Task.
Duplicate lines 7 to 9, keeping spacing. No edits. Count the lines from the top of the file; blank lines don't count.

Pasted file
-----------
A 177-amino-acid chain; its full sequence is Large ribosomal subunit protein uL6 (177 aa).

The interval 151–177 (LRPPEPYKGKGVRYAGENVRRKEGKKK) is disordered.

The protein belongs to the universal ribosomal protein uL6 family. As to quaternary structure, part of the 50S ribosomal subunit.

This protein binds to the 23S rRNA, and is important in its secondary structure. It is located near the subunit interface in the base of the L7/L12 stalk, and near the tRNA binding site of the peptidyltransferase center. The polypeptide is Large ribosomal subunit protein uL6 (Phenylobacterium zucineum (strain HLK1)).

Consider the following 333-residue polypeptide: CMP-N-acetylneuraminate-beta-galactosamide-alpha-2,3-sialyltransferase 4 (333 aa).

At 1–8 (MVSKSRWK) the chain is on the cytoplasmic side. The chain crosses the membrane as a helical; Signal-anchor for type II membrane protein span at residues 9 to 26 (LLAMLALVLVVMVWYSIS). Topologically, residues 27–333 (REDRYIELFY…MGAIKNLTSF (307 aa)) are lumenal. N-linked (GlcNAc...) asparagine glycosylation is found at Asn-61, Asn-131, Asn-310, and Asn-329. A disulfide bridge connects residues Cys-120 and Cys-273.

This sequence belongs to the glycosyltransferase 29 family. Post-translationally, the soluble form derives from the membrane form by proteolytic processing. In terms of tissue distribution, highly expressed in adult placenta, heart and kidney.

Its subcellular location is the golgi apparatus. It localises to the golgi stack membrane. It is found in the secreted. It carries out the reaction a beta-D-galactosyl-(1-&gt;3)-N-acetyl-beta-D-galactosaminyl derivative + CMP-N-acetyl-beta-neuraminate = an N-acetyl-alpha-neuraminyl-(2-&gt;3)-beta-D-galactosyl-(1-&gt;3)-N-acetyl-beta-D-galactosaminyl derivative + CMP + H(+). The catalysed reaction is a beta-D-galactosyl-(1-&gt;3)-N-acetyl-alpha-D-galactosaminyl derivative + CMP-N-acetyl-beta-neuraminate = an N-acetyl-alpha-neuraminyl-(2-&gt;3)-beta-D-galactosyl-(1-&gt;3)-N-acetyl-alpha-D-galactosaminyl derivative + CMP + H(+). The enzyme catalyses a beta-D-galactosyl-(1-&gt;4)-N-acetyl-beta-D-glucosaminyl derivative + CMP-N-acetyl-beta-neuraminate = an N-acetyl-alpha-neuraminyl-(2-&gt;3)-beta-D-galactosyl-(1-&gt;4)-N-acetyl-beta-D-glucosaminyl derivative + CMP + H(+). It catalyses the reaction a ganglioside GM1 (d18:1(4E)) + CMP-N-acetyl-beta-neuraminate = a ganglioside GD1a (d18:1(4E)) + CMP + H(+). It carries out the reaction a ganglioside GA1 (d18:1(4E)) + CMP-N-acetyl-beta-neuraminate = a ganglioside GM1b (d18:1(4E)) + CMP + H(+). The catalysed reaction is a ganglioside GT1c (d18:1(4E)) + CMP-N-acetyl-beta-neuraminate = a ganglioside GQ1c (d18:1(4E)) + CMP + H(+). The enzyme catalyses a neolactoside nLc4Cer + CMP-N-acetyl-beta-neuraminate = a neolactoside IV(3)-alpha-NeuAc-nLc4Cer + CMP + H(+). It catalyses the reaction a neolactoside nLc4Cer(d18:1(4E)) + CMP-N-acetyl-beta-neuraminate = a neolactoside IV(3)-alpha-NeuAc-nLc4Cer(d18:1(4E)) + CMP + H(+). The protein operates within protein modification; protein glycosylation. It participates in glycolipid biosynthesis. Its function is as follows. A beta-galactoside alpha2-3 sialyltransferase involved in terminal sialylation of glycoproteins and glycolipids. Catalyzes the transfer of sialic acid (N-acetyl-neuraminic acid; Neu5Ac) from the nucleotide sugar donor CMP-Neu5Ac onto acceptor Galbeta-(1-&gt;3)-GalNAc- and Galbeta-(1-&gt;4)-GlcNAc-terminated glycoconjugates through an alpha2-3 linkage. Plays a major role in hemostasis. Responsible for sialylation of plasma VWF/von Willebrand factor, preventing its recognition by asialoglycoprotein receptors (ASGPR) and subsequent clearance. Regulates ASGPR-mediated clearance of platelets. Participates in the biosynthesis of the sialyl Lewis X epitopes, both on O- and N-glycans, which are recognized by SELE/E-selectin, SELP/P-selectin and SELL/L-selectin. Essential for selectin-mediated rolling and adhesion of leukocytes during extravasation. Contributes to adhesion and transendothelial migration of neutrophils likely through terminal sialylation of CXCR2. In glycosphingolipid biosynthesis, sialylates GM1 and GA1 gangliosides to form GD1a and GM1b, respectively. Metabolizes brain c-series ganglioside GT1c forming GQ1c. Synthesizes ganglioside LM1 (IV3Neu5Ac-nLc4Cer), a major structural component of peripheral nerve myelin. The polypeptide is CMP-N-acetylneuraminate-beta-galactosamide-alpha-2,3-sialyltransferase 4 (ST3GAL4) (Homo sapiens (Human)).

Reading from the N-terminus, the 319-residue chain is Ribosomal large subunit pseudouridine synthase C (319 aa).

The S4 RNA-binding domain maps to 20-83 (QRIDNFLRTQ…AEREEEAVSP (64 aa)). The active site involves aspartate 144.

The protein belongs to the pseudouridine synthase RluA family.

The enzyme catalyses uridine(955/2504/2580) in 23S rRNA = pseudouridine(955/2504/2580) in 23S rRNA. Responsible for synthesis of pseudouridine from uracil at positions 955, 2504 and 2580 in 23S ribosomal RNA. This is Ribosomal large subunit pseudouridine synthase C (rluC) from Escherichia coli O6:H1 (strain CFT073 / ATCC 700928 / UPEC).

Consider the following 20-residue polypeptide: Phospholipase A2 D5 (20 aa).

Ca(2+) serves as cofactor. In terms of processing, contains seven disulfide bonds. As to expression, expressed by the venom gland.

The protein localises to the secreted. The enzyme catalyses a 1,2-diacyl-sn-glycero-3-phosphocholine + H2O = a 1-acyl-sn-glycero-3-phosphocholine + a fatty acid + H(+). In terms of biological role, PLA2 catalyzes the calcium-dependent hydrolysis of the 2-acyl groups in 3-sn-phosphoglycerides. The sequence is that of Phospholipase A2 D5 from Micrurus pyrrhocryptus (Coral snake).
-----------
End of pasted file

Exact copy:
This sequence belongs to the glycosyltransferase 29 family. Post-translationally, the soluble form derives from the membrane form by proteolytic processing. In terms of tissue distribution, highly expressed in adult placenta, heart and kidney.

Its subcellular location is the golgi apparatus. It localises to the golgi stack membrane. It is found in the secreted. It carries out the reaction a beta-D-galactosyl-(1-&gt;3)-N-acetyl-beta-D-galactosaminyl derivative + CMP-N-acetyl-beta-neuraminate = an N-acetyl-alpha-neuraminyl-(2-&gt;3)-beta-D-galactosyl-(1-&gt;3)-N-acetyl-beta-D-galactosaminyl derivative + CMP + H(+). The catalysed reaction is a beta-D-galactosyl-(1-&gt;3)-N-acetyl-alpha-D-galactosaminyl derivative + CMP-N-acetyl-beta-neuraminate = an N-acetyl-alpha-neuraminyl-(2-&gt;3)-beta-D-galactosyl-(1-&gt;3)-N-acetyl-alpha-D-galactosaminyl derivative + CMP + H(+). The enzyme catalyses a beta-D-galactosyl-(1-&gt;4)-N-acetyl-beta-D-glucosaminyl derivative + CMP-N-acetyl-beta-neuraminate = an N-acetyl-alpha-neuraminyl-(2-&gt;3)-beta-D-galactosyl-(1-&gt;4)-N-acetyl-beta-D-glucosaminyl derivative + CMP + H(+). It catalyses the reaction a ganglioside GM1 (d18:1(4E)) + CMP-N-acetyl-beta-neuraminate = a ganglioside GD1a (d18:1(4E)) + CMP + H(+). It carries out the reaction a ganglioside GA1 (d18:1(4E)) + CMP-N-acetyl-beta-neuraminate = a ganglioside GM1b (d18:1(4E)) + CMP + H(+). The catalysed reaction is a ganglioside GT1c (d18:1(4E)) + CMP-N-acetyl-beta-neuraminate = a ganglioside GQ1c (d18:1(4E)) + CMP + H(+). The enzyme catalyses a neolactoside nLc4Cer + CMP-N-acetyl-beta-neuraminate = a neolactoside IV(3)-alpha-NeuAc-nLc4Cer + CMP + H(+). It catalyses the reaction a neolactoside nLc4Cer(d18:1(4E)) + CMP-N-acetyl-beta-neuraminate = a neolactoside IV(3)-alpha-NeuAc-nLc4Cer(d18:1(4E)) + CMP + H(+). The protein operates within protein modification; protein glycosylation. It participates in glycolipid biosynthesis. Its function is as follows. A beta-galactoside alpha2-3 sialyltransferase involved in terminal sialylation of glycoproteins and glycolipids. Catalyzes the transfer of sialic acid (N-acetyl-neuraminic acid; Neu5Ac) from the nucleotide sugar donor CMP-Neu5Ac onto acceptor Galbeta-(1-&gt;3)-GalNAc- and Galbeta-(1-&gt;4)-GlcNAc-terminated glycoconjugates through an alpha2-3 linkage. Plays a major role in hemostasis. Responsible for sialylation of plasma VWF/von Willebrand factor, preventing its recognition by asialoglycoprotein receptors (ASGPR) and subsequent clearance. Regulates ASGPR-mediated clearance of platelets. Participates in the biosynthesis of the sialyl Lewis X epitopes, both on O- and N-glycans, which are recognized by SELE/E-selectin, SELP/P-selectin and SELL/L-selectin. Essential for selectin-mediated rolling and adhesion of leukocytes during extravasation. Contributes to adhesion and transendothelial migration of neutrophils likely through terminal sialylation of CXCR2. In glycosphingolipid biosynthesis, sialylates GM1 and GA1 gangliosides to form GD1a and GM1b, respectively. Metabolizes brain c-series ganglioside GT1c forming GQ1c. Synthesizes ganglioside LM1 (IV3Neu5Ac-nLc4Cer), a major structural component of peripheral nerve myelin. The polypeptide is CMP-N-acetylneuraminate-beta-galactosamide-alpha-2,3-sialyltransferase 4 (ST3GAL4) (Homo sapiens (Human)).

Reading from the N-terminus, the 319-residue chain is Ribosomal large subunit pseudouridine synthase C (319 aa).